As a business, there are still many questions about Virgin Galactic's (SPCE 3.54%) overall viability. In this clip from "The Rank" on Motley Fool Live, recorded on March 28, Fool.com contributors Travis Hoium and Jamie Louko outline how the aerospace company could be worth very little or tens of billions of dollars in 10 years, but it's too early to tell.
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Travis Hoium: Virgin Galactic is absolutely a boom-or-bust stock. I will 100% admit that upfront. Basically no revenue to date, but the interesting thing about them is we are getting to the point where space tourism and eventually things like travel through space, so they're designing a Mach 3 jet that could potentially eventually take you from LA to Tokyo in a couple of hours. There's a lot of opportunity there if they can get basically the product and the engineering right.
They've had a lot of delays when they became public through a SPAC in I think it was 2020. They had a lot of projections about when they're going to be generating revenue, which would've been last year. They definitely didn't hit any of those and they've hit a few hurdles. But I think they're improving their product from an engineering standpoint and that's the lens that I look at this with is, do I want to take a chance on safety in launching something into space, or do I want to have a six-month delay?
I'll take the six-month delay every time in that case. So that's some of the decisions that they've made, or at least that's what they are saying to the public. The other thing that I think is interesting is they've actually increased their prices. They're now charging $400,000 dollars or more for tickets for their trip to space, which is about an hour long. That is about $250,000 higher than they were advertising previously. Here's a company that apparently has enough demand to increase prices.
Now, they need to actually get their product out there and commercialized but if they do, that will get us to the point where they're going to be able to generate cash flow much quicker than they had previously anticipated. If we get to the point where in 10 years from now, something like taking a trip into space, into weightlessness for a couple of hours is something you would do on a really high-end bachelor party, that's a crazy change in mindset to me and I think we're headed there.
I don't know if Virgin Galactic is going to do it, but there's only a handful of companies that are even in this game. I would much rather sit in a Virgin Galactic spacecraft versus something like the Blue Origin, which is vertical takeoff versus the horizontal takeoff and landing the way Virgin Galactic does it.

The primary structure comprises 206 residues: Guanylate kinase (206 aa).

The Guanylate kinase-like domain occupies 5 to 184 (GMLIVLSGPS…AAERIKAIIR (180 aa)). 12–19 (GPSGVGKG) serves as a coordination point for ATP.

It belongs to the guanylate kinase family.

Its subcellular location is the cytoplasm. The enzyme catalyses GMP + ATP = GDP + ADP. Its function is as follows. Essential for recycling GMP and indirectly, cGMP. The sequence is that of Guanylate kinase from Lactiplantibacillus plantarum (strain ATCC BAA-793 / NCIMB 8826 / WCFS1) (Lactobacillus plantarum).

Boom or bust, but if we get to the point where in 10 years spending a $100 or $200,000 dollars to take a quick trip into space is something that's possible and that isn't breaking news on the evening news, I think that's going to be a massive investment opportunity. So I don't know where it's headed, but it's worth the risk to me right now.
Jamie Louko: I think space is a very interesting opportunity, but I think the space is so early that determining who's going to win now when companies aren't even making money yet, for me at least is an extremely difficult thing to do. While I agree, that Virgin Galactic definitely has some competitive advantages over the next five years or 10 years until this actually becomes somewhat of a scalable business, there is so much that could happen in between those times. Jeff Bezos could just make Blue Origin his new baby and invest billions and billions of dollars into that.
Hoium: Well he's already done that. [laughs].
Louko: Something like that. I just think that if this works and Virgin Galactic wins, this is going to be possibly one of the best investments for the next decade. I really truly believe that but there are just so many question marks that I have no clue where it would even be going at that point that. I think I rank this eighth, closer to the bottom. But there's just so many question marks that I don't know about the industry at large and where that is moving as a whole much less one specific company in this industry.
Hoium: I'll put that a little bit into context. The stock's market cap right now is $2.4 billion dollars. I think what you're basically saying is, "I don't want to take the risk now but I would maybe take the opportunity later."
Hoium: Let's say the stock 4xs in the next two years because they get to commercialization. I think that is a reasonable approach to this to say, "Hey, I'm willing to miss out on that gain because I think it's a higher likelihood that it goes from a $10 billion valuation to a $100 billion valuation than it goes from 2.4-10." Your risk is just very different on those two things. I think that's a reasonable way to approach it.